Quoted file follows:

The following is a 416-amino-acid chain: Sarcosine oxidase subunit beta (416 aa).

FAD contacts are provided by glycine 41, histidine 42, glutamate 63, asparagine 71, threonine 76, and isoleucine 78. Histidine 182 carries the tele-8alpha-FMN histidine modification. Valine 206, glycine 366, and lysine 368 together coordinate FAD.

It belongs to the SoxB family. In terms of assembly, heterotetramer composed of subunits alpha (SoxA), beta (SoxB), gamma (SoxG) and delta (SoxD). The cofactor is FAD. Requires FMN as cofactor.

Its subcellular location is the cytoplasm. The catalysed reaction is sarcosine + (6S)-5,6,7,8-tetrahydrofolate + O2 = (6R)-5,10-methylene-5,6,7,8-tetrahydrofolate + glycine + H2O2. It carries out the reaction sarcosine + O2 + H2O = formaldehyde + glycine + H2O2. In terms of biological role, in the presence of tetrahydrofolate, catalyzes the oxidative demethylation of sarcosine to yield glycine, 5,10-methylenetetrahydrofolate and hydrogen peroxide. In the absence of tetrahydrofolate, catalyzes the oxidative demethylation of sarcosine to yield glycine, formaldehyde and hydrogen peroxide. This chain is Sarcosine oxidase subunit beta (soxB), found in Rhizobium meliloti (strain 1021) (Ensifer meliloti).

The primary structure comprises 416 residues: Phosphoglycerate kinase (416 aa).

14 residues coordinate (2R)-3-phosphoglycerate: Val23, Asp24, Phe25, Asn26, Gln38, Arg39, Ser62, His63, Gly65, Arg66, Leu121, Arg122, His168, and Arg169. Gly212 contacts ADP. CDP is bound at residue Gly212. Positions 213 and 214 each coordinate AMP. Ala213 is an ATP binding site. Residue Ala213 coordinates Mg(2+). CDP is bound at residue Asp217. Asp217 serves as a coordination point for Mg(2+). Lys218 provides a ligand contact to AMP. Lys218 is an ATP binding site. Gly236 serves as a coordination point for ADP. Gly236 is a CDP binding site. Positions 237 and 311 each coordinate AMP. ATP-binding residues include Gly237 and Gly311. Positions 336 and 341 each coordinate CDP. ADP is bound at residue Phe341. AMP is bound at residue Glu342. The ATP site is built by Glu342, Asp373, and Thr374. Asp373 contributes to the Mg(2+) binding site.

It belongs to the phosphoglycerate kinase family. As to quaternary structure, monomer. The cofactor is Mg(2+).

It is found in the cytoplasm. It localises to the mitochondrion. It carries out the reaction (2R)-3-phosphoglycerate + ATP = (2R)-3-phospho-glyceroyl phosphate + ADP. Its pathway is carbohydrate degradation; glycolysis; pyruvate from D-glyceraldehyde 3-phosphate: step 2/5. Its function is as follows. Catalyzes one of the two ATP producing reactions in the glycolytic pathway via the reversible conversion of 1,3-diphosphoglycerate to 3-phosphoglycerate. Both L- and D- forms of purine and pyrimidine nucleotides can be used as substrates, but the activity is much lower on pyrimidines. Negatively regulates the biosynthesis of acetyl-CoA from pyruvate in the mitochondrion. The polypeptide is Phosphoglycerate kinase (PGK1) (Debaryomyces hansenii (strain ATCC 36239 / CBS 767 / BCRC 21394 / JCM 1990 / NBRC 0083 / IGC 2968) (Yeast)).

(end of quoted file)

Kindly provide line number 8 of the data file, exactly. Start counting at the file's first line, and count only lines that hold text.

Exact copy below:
It is found in the cytoplasm. It localises to the mitochondrion. It carries out the reaction (2R)-3-phosphoglycerate + ATP = (2R)-3-phospho-glyceroyl phosphate + ADP. Its pathway is carbohydrate degradation; glycolysis; pyruvate from D-glyceraldehyde 3-phosphate: step 2/5. Its function is as follows. Catalyzes one of the two ATP producing reactions in the glycolytic pathway via the reversible conversion of 1,3-diphosphoglycerate to 3-phosphoglycerate. Both L- and D- forms of purine and pyrimidine nucleotides can be used as substrates, but the activity is much lower on pyrimidines. Negatively regulates the biosynthesis of acetyl-CoA from pyruvate in the mitochondrion. The polypeptide is Phosphoglycerate kinase (PGK1) (Debaryomyces hansenii (strain ATCC 36239 / CBS 767 / BCRC 21394 / JCM 1990 / NBRC 0083 / IGC 2968) (Yeast)).